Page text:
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Award-Winning Documentary ‘One Pill Can Kill’ Takes a Stand Against Opioid Crisis, Garnering International Acclaim

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Fairmont, W.Va. — A West Virginia produced film has been the recipient of numerous awards.

The film One Pill Can Kill was produced by GameChanger located in Fairmont. The video has won several awards in the Best Short Documentary Category at film festivals in the United States and France. 

Produced by GameChanger in conjunction with FG/PG of Los Angeles, the Biscuit Factory of Falls Church, Virginia and RippleKey of New York, the film addresses the deadly fentanyl, opioid and substance misuse issues. The film conveys a warning  that purchasing counterfeit pills over the internet and from other sources on the street is like playing Russian roulette.

The film features middle and high school students from all over the state of West Virginia and was made in cooperation with the Drug Enforcement Agency.

One Pill Can Kill picked up first place honors in the Best Short Documentary Category at the Voices Rising Film Festival on Long Island, New York, the Impact Docs Awards in La Jolla, California and the Oniros Film Festival in New York City.  

In addition, the 34-minute film received honorable mention designation for Best Short Documentary at the Red Movie Awards in Reims, France, and was an official selection at the Reel Recovery Film Festival in Studio City, California and the Lane Doc Festival in Jackson, Tennessee. 

The video is narrated by former West Virginia University women’s basketball star Meg Bulger. She is currently GameChanger’s Education and Community Relations Liaison.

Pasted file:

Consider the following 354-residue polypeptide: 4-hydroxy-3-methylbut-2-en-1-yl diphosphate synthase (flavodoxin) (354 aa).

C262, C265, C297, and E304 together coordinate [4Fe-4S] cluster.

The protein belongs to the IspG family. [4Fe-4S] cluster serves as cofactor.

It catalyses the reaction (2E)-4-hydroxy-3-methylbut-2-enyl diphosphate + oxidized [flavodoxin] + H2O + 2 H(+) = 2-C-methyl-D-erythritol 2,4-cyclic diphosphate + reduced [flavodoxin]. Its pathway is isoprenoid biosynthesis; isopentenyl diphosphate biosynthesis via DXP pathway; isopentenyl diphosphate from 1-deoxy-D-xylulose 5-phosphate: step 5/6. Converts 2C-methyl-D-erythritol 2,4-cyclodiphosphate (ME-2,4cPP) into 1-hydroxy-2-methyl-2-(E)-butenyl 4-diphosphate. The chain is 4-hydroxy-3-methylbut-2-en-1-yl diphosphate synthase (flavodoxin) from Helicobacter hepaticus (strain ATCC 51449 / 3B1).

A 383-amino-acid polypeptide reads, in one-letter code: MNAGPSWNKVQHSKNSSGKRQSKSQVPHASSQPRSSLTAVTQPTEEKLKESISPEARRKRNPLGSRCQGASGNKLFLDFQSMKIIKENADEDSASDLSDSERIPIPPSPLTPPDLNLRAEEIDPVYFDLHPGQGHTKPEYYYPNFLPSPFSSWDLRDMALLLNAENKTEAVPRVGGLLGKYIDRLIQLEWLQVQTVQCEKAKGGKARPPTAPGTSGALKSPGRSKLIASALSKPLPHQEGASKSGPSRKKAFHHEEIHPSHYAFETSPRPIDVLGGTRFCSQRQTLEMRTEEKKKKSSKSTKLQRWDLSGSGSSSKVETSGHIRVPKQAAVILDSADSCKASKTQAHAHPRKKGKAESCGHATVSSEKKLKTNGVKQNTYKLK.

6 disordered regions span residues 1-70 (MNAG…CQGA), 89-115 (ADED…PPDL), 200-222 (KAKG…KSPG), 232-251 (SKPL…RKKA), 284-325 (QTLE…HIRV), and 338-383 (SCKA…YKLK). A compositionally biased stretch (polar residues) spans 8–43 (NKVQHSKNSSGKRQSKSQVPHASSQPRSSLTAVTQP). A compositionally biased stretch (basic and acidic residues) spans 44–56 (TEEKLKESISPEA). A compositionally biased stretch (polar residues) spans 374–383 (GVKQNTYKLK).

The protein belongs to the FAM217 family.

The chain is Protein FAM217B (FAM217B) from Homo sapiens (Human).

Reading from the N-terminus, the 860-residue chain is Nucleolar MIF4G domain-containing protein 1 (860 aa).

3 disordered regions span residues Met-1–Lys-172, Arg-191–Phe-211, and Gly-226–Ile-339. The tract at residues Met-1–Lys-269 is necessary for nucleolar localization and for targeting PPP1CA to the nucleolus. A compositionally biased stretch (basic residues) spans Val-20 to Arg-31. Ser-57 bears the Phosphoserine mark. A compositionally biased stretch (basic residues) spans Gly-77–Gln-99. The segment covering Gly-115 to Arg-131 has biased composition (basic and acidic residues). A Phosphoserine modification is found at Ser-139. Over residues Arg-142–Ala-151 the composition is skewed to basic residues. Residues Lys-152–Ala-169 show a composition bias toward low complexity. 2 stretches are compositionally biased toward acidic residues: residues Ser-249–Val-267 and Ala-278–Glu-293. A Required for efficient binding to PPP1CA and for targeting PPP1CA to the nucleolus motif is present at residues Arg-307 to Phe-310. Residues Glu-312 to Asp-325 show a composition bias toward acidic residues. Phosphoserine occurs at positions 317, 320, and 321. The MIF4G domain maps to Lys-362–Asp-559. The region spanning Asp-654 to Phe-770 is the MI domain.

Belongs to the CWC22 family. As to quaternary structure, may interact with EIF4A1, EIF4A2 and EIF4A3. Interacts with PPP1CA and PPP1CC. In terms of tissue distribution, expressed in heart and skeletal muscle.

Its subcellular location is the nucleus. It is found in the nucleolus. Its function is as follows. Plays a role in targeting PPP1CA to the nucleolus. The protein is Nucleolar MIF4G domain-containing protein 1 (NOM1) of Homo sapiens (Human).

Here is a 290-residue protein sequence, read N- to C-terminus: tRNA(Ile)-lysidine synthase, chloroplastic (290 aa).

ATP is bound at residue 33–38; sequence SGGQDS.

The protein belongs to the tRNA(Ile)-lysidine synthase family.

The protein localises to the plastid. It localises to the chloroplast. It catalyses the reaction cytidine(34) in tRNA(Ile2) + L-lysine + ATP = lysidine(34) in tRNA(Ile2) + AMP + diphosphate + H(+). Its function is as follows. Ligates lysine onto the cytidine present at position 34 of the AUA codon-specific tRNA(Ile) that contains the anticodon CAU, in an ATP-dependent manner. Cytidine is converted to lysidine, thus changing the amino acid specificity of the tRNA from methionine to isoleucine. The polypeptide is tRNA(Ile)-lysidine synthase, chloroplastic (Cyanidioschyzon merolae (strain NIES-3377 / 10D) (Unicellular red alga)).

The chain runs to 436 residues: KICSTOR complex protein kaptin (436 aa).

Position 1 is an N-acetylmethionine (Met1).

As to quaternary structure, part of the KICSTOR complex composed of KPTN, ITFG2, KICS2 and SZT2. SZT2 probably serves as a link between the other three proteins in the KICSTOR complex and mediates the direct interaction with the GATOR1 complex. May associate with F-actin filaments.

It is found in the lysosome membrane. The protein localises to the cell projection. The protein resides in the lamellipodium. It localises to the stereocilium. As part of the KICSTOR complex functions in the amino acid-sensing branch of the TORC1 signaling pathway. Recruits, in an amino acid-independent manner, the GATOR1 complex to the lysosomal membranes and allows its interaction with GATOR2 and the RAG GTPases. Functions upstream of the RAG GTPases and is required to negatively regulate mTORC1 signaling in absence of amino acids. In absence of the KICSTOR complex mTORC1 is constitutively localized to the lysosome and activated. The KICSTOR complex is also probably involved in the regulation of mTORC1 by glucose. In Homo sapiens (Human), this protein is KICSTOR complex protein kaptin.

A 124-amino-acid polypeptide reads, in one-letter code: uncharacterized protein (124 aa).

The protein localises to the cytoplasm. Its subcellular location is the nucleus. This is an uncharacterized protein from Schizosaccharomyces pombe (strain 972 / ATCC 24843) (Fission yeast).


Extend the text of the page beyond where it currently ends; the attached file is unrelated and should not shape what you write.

The film was directed by Molly Hermann and Rob Lyall of the Biscuit Factory and written and produced by Hermann and Peter Fitzpatrick of RippleKey. 

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The movie was executive produced by Phil Koutsis of FG/PG. 

One Pill Can Kill also features appearances by GameChanger  supporters West Virginia Governor Jim Justice; United States Senators Joe Manchin and Shelley Moore Capito; University of Alabama head football coach and West Virginia native Nick Saban; country music star Brad Paisley; and Marshall University head football coach Charles Huff. 

“I am just beyond thrilled that professional people in the film industry recognized the important and necessary subject matter One Pill Can Kill addresses,” said GameChanger founder and Executive Director Joe Boczek.  

“Being recognized not only on the national but international stage is obviously very gratifying,” Boczek continued. “What is even more gratifying is that through this film and these awards, GameChanger continues to address the deadly fentanyl and opioid and substance misuse crisis head on.” 

One Pill Can Kill was distributed along with a parent toolkit at no cost to all middle and high school students in West Virginia and is also available free of charge online at www.gamechangerusa.org.

The film will be re-released with a teacher lesson plan booklet this spring. It is estimated that more than 100,000 teenagers and adults have already viewed the documentary. 

GameChanger Chairman of the Board Larry Puccio, who had the initial idea for the film, said it’s all about saving the lives of West Virginia’s youth.  

“I am obviously so pleased at this widespread recognition,” Puccio said. “But most importantly, I believe we are saving the lives of our youth, who are seriously at risk because of the scourge of deadly fentanyl.”

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Puccio added, “Producing this film took a lot of hard work, time and financial resources, but if it saves the life of just one child, it was worth it.” 

GameChanger is a youth-led positive development and community enhancement initiative designed to educate, support, and empower West Virginia youth to live healthy, drug-free lifestyles while preparing to be the leaders of tomorrow. 

To learn more about GameChanger, visit gamechangerusa.org

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  • Ron Gregory

    From Mayor of Glenville at age 26 to Assistant Mayor of Charleston, management of various public entities, and countless political races in West Virginia – Ron Gregory is the most noted political correspondent in the state.

From Mayor of Glenville at age 26 to Assistant Mayor of Charleston, management of various public entities, and countless political races in West Virginia - Ron Gregory is the most noted political correspondent in the state.